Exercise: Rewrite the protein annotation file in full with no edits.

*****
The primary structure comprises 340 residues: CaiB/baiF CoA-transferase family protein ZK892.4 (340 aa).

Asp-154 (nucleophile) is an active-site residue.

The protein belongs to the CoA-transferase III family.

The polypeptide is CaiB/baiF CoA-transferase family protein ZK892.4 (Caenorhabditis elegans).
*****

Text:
The primary structure comprises 340 residues: CaiB/baiF CoA-transferase family protein ZK892.4 (340 aa).

Asp-154 (nucleophile) is an active-site residue.

The protein belongs to the CoA-transferase III family.

The polypeptide is CaiB/baiF CoA-transferase family protein ZK892.4 (Caenorhabditis elegans).